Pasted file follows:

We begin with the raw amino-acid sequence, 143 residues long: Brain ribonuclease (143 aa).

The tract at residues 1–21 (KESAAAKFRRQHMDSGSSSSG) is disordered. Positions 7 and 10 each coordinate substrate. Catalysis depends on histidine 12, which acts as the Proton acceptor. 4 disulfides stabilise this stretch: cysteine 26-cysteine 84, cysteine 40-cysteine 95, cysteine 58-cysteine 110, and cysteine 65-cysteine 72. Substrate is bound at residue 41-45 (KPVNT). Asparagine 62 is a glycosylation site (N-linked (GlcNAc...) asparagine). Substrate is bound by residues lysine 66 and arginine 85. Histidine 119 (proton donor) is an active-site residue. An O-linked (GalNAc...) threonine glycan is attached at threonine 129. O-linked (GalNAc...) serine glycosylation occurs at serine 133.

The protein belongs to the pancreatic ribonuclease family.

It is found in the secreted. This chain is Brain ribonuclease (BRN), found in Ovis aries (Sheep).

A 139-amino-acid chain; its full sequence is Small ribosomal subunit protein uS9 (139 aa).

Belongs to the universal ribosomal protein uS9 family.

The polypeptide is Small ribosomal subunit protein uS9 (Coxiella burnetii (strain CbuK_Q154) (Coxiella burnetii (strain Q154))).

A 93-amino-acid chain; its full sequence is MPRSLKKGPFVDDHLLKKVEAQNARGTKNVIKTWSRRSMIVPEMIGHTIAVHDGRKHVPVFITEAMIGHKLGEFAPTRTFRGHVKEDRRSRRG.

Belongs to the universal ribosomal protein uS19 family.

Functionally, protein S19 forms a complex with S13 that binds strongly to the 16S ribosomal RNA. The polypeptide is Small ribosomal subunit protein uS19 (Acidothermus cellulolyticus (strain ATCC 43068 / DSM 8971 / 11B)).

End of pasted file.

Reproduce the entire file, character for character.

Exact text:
We begin with the raw amino-acid sequence, 143 residues long: Brain ribonuclease (143 aa).

The tract at residues 1–21 (KESAAAKFRRQHMDSGSSSSG) is disordered. Positions 7 and 10 each coordinate substrate. Catalysis depends on histidine 12, which acts as the Proton acceptor. 4 disulfides stabilise this stretch: cysteine 26-cysteine 84, cysteine 40-cysteine 95, cysteine 58-cysteine 110, and cysteine 65-cysteine 72. Substrate is bound at residue 41-45 (KPVNT). Asparagine 62 is a glycosylation site (N-linked (GlcNAc...) asparagine). Substrate is bound by residues lysine 66 and arginine 85. Histidine 119 (proton donor) is an active-site residue. An O-linked (GalNAc...) threonine glycan is attached at threonine 129. O-linked (GalNAc...) serine glycosylation occurs at serine 133.

The protein belongs to the pancreatic ribonuclease family.

It is found in the secreted. This chain is Brain ribonuclease (BRN), found in Ovis aries (Sheep).

A 139-amino-acid chain; its full sequence is Small ribosomal subunit protein uS9 (139 aa).

Belongs to the universal ribosomal protein uS9 family.

The polypeptide is Small ribosomal subunit protein uS9 (Coxiella burnetii (strain CbuK_Q154) (Coxiella burnetii (strain Q154))).

A 93-amino-acid chain; its full sequence is MPRSLKKGPFVDDHLLKKVEAQNARGTKNVIKTWSRRSMIVPEMIGHTIAVHDGRKHVPVFITEAMIGHKLGEFAPTRTFRGHVKEDRRSRRG.

Belongs to the universal ribosomal protein uS19 family.

Functionally, protein S19 forms a complex with S13 that binds strongly to the 16S ribosomal RNA. The polypeptide is Small ribosomal subunit protein uS19 (Acidothermus cellulolyticus (strain ATCC 43068 / DSM 8971 / 11B)).